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Balance Sheet (Dollars in millions) Total Assets   $1,691 Total Loans, Including Held for Sale   $1,375 Total Deposits   $1,337 Tangible Common Equity1   $234 Tangible Common Equity / Tangible Assets1   14.09% NPAs / Assets2   0.17% Profitability Return on Average Assets (Adjusted)1   1.48% Return on Average Common Equity (Adjusted)1   12.23% FTE Net Interest Margin   4.16% FTE Efficiency Ratio   37.65% RBB Bancorp – Who We Are Non-GAAP reconciliation in Appendix on page 27 Nonperforming assets include nonaccrual loans, loans past due 90 days or more and still accruing interest, loans modified under troubled debt restructurings, and other repossessed assets; excludes purchased credit impaired (“PCI”) loans Established in 2008 and headquartered in Los Angeles, California $1.7 billion asset Chinese-American, business-oriented community bank 13 traditional branches 12 located in Southern California 1 in Nevada Four principal business lines: Commercial Real Estate (“CRE”) Commercial & Industrial (“C&I”) 1-4 Single Family Residential (“SFR”) SBA Lending (“SBA”) Four successful acquisitions completed since 2010 Certified Community Development Financial Institution since mid-February 2016 Overview Financial Highlights For the Twelve Months Ended December 31, 2017:

Slide 4

High-performing community bank with defined and proven strategy to grow both organically and through acquisitions High level of insider ownership and deposit concentration aligns interest with investors Experienced management team and Board of Directors with demonstrated industry knowledge, regulatory relationships, lending expertise and community involvement Niche markets with concentration on Asian Americans Products structured to address the needs of underserved individuals and businesses within those markets Significant opportunities for future acquisitions across the U.S. Conservative risk profile with focused and diversified lending strategy and asset sensitive balance sheet Sound asset quality from conservative credit culture and strict underwriting standards Asset sensitive balance sheet benefits from rising interest rates Track record of attractive profitability Diversified revenue with four lending products spread across multiple industries, geographies, and demographics Substantial noninterest income growth Existing infrastructure supports bank growth Investment Highlights

Slide 5

September: Acquired July: Acquired January: Established 2011 Our History and Strategy Historical Timeline May: Acquired Received Outstanding Overseas Taiwanese SME Award 2013 Earned Findley Reports’ “Super Premier” status 2015 Opened 2008 Opened SBA banking unit 2010 Raised over $54mm in private offering of common stock 2012 Opened residential mortgage unit 2014 Earned Findley Reports’ “Super Premier” status Strategic Plan Maintain capital at levels that allow for continued growth while staying above regulatory requirements Serve Asian-American communities, both domestically and abroad Provide commercial banking services to businesses and professionals Stay involved with local communities and businesses through Board, management and employee interaction Offer four main lending products: CRE C&I 1-4 SFR SBA Expand outreach to similar markets across the U.S. Raised $61.8 million in IPO 2017 February: Acquired Named a CDFI 2016 March: Issued $50mm of subordinated notes Earned Findley Reports’ “Super Premier” status Source: Pages 3-4 in the S-1 Earned Findley Reports’ “Super Premier” status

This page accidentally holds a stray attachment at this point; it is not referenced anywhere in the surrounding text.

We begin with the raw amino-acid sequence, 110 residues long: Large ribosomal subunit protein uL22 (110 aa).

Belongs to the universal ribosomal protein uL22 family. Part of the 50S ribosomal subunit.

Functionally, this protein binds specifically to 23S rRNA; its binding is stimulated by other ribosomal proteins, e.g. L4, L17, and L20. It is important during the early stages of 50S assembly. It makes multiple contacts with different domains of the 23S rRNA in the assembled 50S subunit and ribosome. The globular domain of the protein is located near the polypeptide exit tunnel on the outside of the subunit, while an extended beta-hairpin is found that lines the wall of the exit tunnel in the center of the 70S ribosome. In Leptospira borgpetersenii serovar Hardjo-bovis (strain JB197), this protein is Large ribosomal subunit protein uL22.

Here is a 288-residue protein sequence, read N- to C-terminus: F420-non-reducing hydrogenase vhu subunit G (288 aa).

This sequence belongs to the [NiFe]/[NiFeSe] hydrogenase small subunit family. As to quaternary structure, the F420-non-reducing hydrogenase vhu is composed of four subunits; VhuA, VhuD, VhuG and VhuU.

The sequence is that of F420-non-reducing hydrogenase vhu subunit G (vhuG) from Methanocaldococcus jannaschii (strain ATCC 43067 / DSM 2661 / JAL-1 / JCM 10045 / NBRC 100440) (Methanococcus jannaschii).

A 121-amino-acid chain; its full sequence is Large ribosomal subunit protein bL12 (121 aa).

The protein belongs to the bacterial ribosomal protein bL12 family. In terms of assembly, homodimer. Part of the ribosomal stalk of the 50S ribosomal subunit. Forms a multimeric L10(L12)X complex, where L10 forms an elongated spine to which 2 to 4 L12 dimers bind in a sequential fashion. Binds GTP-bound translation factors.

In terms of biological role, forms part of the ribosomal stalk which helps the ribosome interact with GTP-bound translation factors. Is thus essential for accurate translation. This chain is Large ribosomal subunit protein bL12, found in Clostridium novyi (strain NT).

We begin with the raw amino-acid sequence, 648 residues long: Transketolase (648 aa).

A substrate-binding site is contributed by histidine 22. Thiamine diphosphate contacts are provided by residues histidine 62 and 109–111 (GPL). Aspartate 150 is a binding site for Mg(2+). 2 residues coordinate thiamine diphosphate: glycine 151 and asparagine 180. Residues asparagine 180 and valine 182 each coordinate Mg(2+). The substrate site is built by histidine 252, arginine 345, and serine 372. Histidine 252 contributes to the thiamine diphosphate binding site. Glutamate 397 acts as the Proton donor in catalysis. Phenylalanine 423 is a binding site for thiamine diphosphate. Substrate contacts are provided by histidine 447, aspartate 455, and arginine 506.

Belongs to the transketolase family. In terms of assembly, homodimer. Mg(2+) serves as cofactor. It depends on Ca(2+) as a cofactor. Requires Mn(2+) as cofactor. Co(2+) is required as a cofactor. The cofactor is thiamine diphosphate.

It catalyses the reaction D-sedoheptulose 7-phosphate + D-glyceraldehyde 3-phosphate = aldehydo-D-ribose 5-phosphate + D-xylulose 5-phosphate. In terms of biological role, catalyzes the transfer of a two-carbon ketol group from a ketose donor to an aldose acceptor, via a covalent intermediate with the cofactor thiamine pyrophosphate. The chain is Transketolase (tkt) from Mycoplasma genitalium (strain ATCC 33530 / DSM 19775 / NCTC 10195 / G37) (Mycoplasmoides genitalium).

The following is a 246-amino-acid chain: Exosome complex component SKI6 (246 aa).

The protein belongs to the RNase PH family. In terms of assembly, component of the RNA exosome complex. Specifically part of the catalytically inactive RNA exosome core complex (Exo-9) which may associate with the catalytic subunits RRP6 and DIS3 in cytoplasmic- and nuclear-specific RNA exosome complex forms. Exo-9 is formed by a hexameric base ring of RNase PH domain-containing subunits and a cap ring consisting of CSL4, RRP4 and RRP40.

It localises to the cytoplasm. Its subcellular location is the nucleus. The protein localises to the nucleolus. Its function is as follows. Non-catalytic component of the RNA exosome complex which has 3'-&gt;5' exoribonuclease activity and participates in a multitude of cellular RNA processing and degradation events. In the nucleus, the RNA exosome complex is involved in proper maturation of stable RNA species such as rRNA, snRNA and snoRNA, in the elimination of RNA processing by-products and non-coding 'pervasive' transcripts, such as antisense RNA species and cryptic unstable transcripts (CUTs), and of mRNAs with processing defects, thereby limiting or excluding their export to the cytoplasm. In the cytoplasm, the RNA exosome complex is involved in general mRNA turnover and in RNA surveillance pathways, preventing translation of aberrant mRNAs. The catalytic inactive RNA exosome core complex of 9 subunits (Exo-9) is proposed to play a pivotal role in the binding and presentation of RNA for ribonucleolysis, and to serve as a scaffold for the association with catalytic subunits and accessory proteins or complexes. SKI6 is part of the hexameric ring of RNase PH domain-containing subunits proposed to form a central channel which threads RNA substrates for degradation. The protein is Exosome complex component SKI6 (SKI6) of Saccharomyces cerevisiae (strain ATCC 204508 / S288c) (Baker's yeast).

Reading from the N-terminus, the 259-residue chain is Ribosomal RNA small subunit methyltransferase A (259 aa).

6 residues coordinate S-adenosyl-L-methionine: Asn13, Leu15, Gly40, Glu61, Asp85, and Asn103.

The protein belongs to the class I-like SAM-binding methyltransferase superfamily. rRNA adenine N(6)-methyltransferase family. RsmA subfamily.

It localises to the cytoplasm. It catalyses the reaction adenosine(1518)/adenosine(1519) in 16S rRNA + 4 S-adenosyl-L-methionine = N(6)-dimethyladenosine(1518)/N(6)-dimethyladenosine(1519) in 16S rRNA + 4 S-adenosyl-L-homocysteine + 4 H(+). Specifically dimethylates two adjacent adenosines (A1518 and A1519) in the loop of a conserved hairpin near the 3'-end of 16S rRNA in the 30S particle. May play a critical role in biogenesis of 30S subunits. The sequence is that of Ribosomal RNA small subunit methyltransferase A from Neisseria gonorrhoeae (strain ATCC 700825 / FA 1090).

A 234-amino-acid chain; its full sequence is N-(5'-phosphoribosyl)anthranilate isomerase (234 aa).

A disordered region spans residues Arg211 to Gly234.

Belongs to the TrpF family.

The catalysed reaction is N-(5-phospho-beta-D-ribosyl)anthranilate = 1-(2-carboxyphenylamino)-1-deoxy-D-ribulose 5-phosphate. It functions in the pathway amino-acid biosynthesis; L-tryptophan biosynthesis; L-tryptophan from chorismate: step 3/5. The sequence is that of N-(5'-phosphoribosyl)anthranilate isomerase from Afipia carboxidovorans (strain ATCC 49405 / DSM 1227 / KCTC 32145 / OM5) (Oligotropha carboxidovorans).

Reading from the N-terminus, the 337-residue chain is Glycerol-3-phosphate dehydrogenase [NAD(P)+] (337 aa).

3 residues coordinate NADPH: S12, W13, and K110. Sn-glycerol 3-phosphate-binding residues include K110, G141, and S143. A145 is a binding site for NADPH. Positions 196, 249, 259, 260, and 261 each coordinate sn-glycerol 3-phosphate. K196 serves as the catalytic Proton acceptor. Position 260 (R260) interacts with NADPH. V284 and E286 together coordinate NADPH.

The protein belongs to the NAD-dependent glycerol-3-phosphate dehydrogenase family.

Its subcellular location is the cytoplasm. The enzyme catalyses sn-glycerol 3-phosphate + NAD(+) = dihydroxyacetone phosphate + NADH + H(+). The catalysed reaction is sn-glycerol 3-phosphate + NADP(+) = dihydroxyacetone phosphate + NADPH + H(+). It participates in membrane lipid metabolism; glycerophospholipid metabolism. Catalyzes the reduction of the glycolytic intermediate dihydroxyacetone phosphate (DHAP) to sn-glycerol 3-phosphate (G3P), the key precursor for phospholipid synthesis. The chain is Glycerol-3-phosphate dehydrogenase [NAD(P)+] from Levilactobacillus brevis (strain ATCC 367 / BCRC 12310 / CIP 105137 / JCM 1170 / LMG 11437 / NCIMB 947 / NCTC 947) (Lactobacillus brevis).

Slide 6

Our Current Footprint Branches (13) LPO (1) Los Angeles County, California Clark County, Nevada Ventura County, California Arcadia Cerritos Diamond Bar Los Angeles (Downtown) Los Angeles (Westwood) Los Angeles (Silver Lake) Monterey Park Rowland Heights San Gabriel Torrance City of Industry* *Loan Production Office Oxnard Westlake Village Las Vegas

Slide 7

Key Highlights of Our Current Markets: Los Angeles County, CA | Ventura County, CA | Clark County, NV Source: U.S. Census Bureau Los Angeles County, California Part of the Los Angeles-Long Beach-Anaheim, California Metropolitan Statistical Area (“MSA”) Largest MSA in California with over 13 million residents in the MSA; second largest MSA in the United States Greater Los Angeles area ranked as 16th largest economy in the world with an estimated gross domestic product of ~$1 trillion Asian Americans account for 15.1% of the over 10.1 million residents in Los Angeles County as of July 1, 2016 Ventura County, California Smallest county by population and land area in the LA area but encompasses: Deep-water port at Port Hueneme One of the world’s leading wine growing regions 43 miles of coastline Asian Americans account for 6.7% of the 850,536 residents in Ventura County as of July 1, 2016 Clark County, Nevada Part of the Las Vegas-Paradise, Nevada MSA 2016 gross domestic product of ~$118 billion Largest concentration of people in the state Significant tourist destination; over 43 million international and domestic visitors in 2016 Asian Americans account for 10.1% of the over 2.1 million residents in Clark County as of July 1, 2016